Setting up a MariaDB Server with SELinux on RHEL 7

We are going to install and configure a MariaDB server and create a simple database schema. MariaDB backup and restore procedures, as well as some common MariaDB errors, will be covered. 

We use a RHEL 7.0 server in this article with SELinux set to enforcing mode.

MariaDB Installation

Install MariaDB packages, enable the service and allow incoming connections to the standard MySQL TCP port 3306.

# yum install -y mariadb mariadb-server
# systemctl enable mariadb && systemctl start mariadb
# firewall-cmd --permanent --add-service=mysql
# firewall-cmd --reload

Secure mariadb by using mysql_secure_installation. Set a password for the database root user, disable remote root access and remove the test database and any anonymous users.

# mysql_secure_installation

Restart the service:

# systemctl restart mariadb

Test root login by executing a simple SQL query:

# mysql -uroot -ppassword -e "select @@version; show databases"
| @@version      |
| 5.5.35-MariaDB |
| Database           |
| information_schema |
| mysql              |
| performance_schema |

Configure MariaDB

For a small test system, there is a handy example config file available /usr/share/mysql/my-small.cnf which can be used as a basic template. The file /usr/share/mysql/my-innodb-heavy-4G.cnf is full of useful comments and can be used when complex setup is required.

Change MariaDB Port

We are going to change the default MariaDB port from 3306 to 5506.

Open the file /etc/my.cnf for editing, and add the following line:

port = 5506

Allow firewall access for the new port:

# firewall-cmd --permanent --add-port=5506/tcp
# firewall-cmd --reload

Tell SELinux to allow MariaDB to bind to TCP port 5506:

# semanage port -a -t mysqld_port_t 5506 -p tcp

Finally, restart the service:

# systemctl restart mariadb


# ss -nlp | grep 5506
tcp    LISTEN  0 50  *:5506 *:* users:(("mysqld",5665,13))

Change MariaDB Data Directory

Stop the MariaDB service first:

# systemctl stop mariadb

Create a new directory /mariadb_data to store data files and change ownership to mysql:

# mkdir /mariadb_data
# chown mysql:mysql /mariadb_data

Copy the existing content to the new location:

# cp -Rp /var/lib/mysql/* /mariadb_data/

Add SELinux file-context for everything under /mariadb_data:

# semanage fcontext -a -t mysqld_db_t "/mariadb_data(/.*)?"
# restorecon -Rv /mariadb_data

Open the file /etc/my.cnf for editing, and change the datadir to point to the new location:

datadir = /mariadb_data

Start the service:

# systemctl start mariadb


# mysql -uroot -ppassword -e 'SHOW VARIABLES WHERE Variable_Name = "datadir"'
| Variable_name | Value          |
| datadir       | /mariadb_data/ |

Change Listening Address

We want to enable access through all IP addresses (IPv4 and IPv6). Add the following the file /etc/my.cnf:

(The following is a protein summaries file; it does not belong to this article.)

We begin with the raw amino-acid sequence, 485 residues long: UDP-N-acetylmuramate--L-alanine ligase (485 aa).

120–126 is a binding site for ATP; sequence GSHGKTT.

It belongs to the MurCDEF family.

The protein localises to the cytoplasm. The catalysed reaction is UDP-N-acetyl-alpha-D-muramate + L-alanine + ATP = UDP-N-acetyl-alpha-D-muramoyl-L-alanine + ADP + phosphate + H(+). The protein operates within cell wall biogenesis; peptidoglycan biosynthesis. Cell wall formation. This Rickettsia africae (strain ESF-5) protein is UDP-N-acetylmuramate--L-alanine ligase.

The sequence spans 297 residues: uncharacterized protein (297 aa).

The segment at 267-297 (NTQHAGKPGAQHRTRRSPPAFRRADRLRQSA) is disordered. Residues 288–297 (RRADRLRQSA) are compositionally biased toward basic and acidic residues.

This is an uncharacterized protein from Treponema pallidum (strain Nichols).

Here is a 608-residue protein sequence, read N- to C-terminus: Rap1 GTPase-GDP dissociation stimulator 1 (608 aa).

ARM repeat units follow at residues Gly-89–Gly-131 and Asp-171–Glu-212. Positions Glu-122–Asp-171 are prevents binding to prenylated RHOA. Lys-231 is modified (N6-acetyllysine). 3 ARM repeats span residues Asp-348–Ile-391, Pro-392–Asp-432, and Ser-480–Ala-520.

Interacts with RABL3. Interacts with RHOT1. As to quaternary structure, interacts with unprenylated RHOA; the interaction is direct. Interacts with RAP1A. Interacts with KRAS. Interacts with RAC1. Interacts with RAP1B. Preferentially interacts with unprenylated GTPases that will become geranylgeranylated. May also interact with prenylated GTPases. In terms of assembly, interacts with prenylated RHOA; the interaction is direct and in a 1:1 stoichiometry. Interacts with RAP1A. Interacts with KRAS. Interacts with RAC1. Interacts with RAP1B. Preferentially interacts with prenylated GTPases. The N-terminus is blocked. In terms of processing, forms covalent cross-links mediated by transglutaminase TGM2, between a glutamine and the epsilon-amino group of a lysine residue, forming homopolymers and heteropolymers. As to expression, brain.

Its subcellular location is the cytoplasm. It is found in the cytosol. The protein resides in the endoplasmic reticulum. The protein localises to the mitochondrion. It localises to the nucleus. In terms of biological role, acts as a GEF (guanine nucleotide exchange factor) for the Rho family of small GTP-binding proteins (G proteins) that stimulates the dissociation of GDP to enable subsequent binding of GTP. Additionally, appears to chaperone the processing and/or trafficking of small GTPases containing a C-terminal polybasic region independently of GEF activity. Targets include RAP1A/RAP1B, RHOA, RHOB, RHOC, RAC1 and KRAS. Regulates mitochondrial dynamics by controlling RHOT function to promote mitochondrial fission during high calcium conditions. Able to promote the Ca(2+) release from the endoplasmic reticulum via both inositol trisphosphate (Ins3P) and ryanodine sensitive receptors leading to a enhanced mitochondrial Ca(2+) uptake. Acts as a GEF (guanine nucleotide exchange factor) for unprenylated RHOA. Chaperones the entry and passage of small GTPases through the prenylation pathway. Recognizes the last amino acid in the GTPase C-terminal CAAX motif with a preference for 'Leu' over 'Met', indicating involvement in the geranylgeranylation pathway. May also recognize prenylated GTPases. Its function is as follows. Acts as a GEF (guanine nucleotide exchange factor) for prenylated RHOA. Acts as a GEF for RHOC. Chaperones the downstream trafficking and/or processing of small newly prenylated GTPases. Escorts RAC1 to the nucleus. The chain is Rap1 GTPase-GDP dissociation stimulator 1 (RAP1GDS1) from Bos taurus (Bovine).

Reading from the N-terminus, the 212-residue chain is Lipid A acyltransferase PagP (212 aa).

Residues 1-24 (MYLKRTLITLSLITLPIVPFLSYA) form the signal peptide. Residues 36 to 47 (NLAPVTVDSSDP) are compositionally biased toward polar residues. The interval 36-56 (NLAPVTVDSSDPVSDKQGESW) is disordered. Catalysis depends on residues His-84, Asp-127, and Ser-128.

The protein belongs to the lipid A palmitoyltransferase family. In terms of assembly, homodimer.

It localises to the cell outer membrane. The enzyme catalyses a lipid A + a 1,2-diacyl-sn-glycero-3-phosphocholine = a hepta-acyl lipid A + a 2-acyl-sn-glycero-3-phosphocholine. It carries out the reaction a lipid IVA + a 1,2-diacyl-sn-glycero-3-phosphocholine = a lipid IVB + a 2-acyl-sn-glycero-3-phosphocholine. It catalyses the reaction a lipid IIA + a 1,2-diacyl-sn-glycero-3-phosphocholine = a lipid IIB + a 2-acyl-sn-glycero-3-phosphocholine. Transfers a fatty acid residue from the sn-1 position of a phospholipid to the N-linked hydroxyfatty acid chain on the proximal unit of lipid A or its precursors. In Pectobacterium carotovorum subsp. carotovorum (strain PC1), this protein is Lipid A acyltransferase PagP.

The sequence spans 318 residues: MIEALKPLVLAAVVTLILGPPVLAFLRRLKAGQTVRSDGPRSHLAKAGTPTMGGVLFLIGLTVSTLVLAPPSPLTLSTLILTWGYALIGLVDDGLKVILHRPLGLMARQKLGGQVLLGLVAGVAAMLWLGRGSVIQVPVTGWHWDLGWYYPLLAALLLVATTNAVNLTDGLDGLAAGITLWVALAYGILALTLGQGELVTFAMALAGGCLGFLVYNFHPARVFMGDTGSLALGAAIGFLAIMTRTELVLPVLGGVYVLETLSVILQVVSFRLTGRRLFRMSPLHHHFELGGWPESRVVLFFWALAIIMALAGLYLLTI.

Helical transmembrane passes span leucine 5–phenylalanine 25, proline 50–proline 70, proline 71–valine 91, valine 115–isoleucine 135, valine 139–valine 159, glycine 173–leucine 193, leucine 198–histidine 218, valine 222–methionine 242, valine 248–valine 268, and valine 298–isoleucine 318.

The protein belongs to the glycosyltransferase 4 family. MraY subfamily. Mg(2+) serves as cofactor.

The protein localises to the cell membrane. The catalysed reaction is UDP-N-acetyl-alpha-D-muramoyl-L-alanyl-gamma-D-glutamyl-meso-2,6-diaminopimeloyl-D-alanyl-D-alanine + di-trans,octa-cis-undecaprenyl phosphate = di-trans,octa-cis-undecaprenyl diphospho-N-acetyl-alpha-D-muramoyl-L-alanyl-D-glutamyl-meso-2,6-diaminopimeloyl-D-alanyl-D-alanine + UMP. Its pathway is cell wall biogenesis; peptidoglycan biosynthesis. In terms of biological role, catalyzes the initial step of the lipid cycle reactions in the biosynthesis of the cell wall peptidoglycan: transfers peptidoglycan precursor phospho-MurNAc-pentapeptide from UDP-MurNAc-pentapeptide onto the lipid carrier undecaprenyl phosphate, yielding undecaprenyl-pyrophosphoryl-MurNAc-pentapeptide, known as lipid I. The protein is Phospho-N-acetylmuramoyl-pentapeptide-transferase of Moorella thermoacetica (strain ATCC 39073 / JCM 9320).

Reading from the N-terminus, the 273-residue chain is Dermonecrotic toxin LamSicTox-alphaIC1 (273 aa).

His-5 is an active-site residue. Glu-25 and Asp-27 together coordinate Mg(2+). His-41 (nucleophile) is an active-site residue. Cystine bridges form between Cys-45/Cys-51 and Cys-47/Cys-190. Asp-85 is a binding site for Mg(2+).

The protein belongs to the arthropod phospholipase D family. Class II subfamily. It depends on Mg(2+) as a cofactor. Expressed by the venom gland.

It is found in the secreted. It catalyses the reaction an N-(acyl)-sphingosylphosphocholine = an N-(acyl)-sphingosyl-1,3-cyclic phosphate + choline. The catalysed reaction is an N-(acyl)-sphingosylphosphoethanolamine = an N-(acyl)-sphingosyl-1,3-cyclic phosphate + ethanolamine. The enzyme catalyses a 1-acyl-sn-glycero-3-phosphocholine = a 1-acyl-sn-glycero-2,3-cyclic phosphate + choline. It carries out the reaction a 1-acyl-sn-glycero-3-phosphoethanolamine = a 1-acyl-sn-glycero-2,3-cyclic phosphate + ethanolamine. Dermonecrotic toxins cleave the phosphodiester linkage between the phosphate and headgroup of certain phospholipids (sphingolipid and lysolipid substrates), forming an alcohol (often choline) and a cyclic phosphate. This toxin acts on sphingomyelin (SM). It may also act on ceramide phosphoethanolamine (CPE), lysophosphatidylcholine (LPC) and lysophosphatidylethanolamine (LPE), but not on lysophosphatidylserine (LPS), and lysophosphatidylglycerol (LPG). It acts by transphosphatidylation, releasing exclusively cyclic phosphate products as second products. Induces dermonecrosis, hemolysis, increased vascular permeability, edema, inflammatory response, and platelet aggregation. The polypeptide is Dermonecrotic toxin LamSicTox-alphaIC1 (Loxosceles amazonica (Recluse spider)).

bind-address = ::

Note that leaving it blank would enable access over IPv4 only. A specific IP address can also be specified.

In case we wanted to disable all networking communications, we would add skip-networking=1 to the configuration file.

Restart the mariadb service and verify:

# ss -nlp | grep 5506
tcp LISTEN 0 50 :::5506 :::* users:(("mysqld",7064,13))

Store Tables as Separate Files

Configure MariaDB in a way so that each InnoDB table, including its indexes, is stored as a separate .ibd data file. This way ibdata1 will not grow as large.

Add the following to the file /etc/my.cnf and restart the service:


Note that MariaDB 5.6 enables innodb-file-per-table by default.

Increase Max Allowed Packet Size

Set the server’s max-allowed-packet value to 16MB (default is 1M) and restart the service. We need to increase this if the server has to handle big queries.


Working with MariaDB

Create a New Database and a New User

Login as a MariaDB root user. List existing users, create a new database test1, grant all privileges on the database test1 to the database user dbuser1, flush privileges and show grants for the newly created user.

# mysql -uroot -ppassword

Type 'help;' or '\h' for help. Type '\c' to clear the current input statement.

MariaDB [(none)]> SELECT user,host FROM mysql.user;
| user | host      |
| root | |
| root | ::1       |
| root | localhost |

MariaDB [(none)]> CREATE DATABASE test1;

MariaDB [(none)]> SET old_passwords = 0;

MariaDB [(none)]> CREATE USER 'dbuser1'@'localhost' IDENTIFIED BY "password";

MariaDB [(none)]> GRANT ALL PRIVILEGES ON test1.* TO 'dbuser1'@'localhost' IDENTIFIED BY "password";


MariaDB [(none)]> SHOW GRANTS FOR 'dbuser1'@'localhost';
| Grants for [email protected]                                                |